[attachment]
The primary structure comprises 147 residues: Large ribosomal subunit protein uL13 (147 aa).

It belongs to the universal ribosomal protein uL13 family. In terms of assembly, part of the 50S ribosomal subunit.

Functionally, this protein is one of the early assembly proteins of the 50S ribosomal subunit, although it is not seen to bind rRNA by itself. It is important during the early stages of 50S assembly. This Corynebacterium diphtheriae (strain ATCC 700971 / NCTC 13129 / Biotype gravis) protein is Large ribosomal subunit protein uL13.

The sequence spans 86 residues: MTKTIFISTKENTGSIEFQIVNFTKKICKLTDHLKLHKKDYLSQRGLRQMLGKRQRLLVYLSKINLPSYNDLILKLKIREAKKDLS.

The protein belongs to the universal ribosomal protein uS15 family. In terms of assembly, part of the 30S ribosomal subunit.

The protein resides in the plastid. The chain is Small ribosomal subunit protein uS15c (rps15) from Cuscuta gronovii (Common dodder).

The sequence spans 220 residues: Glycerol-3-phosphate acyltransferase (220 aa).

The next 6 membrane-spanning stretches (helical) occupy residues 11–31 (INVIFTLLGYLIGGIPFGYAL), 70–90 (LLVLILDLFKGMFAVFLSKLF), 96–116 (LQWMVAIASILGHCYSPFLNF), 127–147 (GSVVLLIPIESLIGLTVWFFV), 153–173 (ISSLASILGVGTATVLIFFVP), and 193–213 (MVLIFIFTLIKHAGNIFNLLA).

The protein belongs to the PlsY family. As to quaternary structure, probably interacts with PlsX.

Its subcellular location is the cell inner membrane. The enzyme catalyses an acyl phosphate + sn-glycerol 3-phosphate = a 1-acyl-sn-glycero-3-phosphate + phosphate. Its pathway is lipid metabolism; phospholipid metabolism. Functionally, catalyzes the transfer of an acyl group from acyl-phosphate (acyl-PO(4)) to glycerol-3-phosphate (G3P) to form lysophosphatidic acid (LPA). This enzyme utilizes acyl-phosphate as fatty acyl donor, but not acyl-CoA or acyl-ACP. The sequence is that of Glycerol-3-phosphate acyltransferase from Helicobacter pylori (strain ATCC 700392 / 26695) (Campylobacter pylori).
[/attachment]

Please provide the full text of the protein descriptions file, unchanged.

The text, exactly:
The primary structure comprises 147 residues: Large ribosomal subunit protein uL13 (147 aa).

It belongs to the universal ribosomal protein uL13 family. In terms of assembly, part of the 50S ribosomal subunit.

Functionally, this protein is one of the early assembly proteins of the 50S ribosomal subunit, although it is not seen to bind rRNA by itself. It is important during the early stages of 50S assembly. This Corynebacterium diphtheriae (strain ATCC 700971 / NCTC 13129 / Biotype gravis) protein is Large ribosomal subunit protein uL13.

The sequence spans 86 residues: MTKTIFISTKENTGSIEFQIVNFTKKICKLTDHLKLHKKDYLSQRGLRQMLGKRQRLLVYLSKINLPSYNDLILKLKIREAKKDLS.

The protein belongs to the universal ribosomal protein uS15 family. In terms of assembly, part of the 30S ribosomal subunit.

The protein resides in the plastid. The chain is Small ribosomal subunit protein uS15c (rps15) from Cuscuta gronovii (Common dodder).

The sequence spans 220 residues: Glycerol-3-phosphate acyltransferase (220 aa).

The next 6 membrane-spanning stretches (helical) occupy residues 11–31 (INVIFTLLGYLIGGIPFGYAL), 70–90 (LLVLILDLFKGMFAVFLSKLF), 96–116 (LQWMVAIASILGHCYSPFLNF), 127–147 (GSVVLLIPIESLIGLTVWFFV), 153–173 (ISSLASILGVGTATVLIFFVP), and 193–213 (MVLIFIFTLIKHAGNIFNLLA).

The protein belongs to the PlsY family. As to quaternary structure, probably interacts with PlsX.

Its subcellular location is the cell inner membrane. The enzyme catalyses an acyl phosphate + sn-glycerol 3-phosphate = a 1-acyl-sn-glycero-3-phosphate + phosphate. Its pathway is lipid metabolism; phospholipid metabolism. Functionally, catalyzes the transfer of an acyl group from acyl-phosphate (acyl-PO(4)) to glycerol-3-phosphate (G3P) to form lysophosphatidic acid (LPA). This enzyme utilizes acyl-phosphate as fatty acyl donor, but not acyl-CoA or acyl-ACP. The sequence is that of Glycerol-3-phosphate acyltransferase from Helicobacter pylori (strain ATCC 700392 / 26695) (Campylobacter pylori).